Designing Your Life: How to Build a Well-Lived, Joyful Life by Bill Burnett and Dave Evans (Knopf, 2016)
What are the big take-aways?
This book offers the key insights, exercises and recommended thought habits from the “Designing Your Life” curriculum that a pair of Stanford design educators have taught for years in their Life Design Lab. Its underlying premise, which arises from the disciplines of engineering and innovation, is that we cannot “think” our way forward in life; instead, like designers, if we want to move forward we must “build” our way into the future. How do we do that? By harnessing the generative power of curiosity, proactively embracing change, making prototypes, reframing beliefs and challenges when we get stuck, and approaching life design as a collaborative process that one does not undertake alone.
In addition to the approaches and activities of life design, the book also offers super-practical advice on conducting a job search (see chapters entitled, “How Not to Get a Job” and “Designing Your Dream Job”).
Why do I like it?
I like Designing Your Life because I agree with the authors’ underlying philosophy. On page 32, Burnett and Evans say their “goal for your life is rather simple: coherency. A coherent life is one lived in such a way that you can clearly connect the dots between three things:
- Who you are
- What you believe
- What you are doing” [their emphases].
For followers of this blog, you will recognize that what they are referring to as “coherence” is what I often describe as “leading an integrated life.” The book offers a process for helping the reader engage with her or his values, strengths and energy in order to lead a well-aligned life in which each dimension (home, work, family, community, spirit, etc.) supports the others.
I also like it because, in my leadership coaching practice, I’ve noticed a dearth of career resources that share a bunch of tools in an intentional progression that speak to both (a) people who are already basically satisfied with how their lives are structured and are just looking to kick things up a notch, as well as (b) people who are in the midst of a significant transition – whether of a type and time of their own choosing, or not – and embarking on a potentially major life change.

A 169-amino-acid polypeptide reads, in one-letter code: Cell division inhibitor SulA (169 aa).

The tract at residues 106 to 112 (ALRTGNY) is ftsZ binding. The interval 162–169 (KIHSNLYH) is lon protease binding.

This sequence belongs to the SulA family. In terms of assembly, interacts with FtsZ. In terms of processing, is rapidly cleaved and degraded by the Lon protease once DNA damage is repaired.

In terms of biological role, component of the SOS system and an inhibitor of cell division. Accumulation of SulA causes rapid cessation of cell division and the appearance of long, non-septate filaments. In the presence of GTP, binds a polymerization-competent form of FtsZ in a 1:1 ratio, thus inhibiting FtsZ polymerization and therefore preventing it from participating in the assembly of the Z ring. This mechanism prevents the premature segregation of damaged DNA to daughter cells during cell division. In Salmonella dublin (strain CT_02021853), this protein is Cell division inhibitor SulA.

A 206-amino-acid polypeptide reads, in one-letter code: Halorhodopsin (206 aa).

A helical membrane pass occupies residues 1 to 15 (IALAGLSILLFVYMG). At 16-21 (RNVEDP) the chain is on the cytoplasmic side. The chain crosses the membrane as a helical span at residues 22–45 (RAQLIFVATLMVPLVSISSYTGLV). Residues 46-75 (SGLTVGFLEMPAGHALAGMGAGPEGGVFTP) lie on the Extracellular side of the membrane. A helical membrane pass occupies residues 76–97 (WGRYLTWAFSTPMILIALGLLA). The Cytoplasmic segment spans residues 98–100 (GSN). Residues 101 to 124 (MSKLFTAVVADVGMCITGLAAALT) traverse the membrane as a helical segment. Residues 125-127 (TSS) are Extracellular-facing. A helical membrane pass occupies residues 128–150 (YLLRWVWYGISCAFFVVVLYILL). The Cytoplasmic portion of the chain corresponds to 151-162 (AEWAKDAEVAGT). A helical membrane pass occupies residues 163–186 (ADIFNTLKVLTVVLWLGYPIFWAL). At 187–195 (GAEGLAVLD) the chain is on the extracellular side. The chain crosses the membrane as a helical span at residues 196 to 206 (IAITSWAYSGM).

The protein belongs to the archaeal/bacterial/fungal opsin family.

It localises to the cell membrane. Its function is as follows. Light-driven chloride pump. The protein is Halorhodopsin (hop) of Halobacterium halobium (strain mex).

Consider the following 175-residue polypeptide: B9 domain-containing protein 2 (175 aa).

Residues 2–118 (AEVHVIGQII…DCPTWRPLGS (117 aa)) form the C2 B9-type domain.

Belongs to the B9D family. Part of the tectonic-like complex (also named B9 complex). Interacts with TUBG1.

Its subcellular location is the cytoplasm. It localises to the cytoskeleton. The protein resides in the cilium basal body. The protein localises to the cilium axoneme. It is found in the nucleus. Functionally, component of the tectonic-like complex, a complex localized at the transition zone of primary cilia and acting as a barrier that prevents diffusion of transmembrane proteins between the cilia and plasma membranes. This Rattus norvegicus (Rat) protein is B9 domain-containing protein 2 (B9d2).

Last but not least: I like their focus on fun, play and happiness. Specifically, their reframing of “happiness” resonates with me: “Dysfunctional belief: Happiness is having it all. Reframe: Happiness is letting go of what you don’t need” (p. 174; authors’ emphases).
In what situations would this be useful?
While I have already begun mentioning Designing Your Life to all my clients and friends who I know are contemplating a career change or are already in one, I would especially recommend it to two audiences in particular:
- young people (e.g., in their 20’s) – fresh out of undergraduate or graduate school and/or menial jobs – who are considering their first meaningful career move; and
- veteran professionals who are perhaps contemplating their “third act,” a late-career transition or an entirely new type of (paid or volunteer) work in lieu of retirement.
What other resources might “pair” well with it?
If you’re in the latter category above, you might want to check out a book about personal reinvention called The Third Chapter: Passion, Risk and Adventure in the 25 Years After 50 by sociologist Sara Lawrence-Lightfoot (Sarah Crichton Books, 2009). Note: It is about human development and narrative, not about conducting a job or career search.
For both categories above, I believe that cultivating a new mindfulness practice or deepening an existing one can accelerate any life transition process. There are some very effective guided mindfulness meditations of various lengths – starting at just three minutes long – available to stream for free online. One audio site that I like is UCLA’s Mindful Awareness Research Center. Also, “there’s an app for that!” Here’s a recent news article that ranks popular mindfulness apps.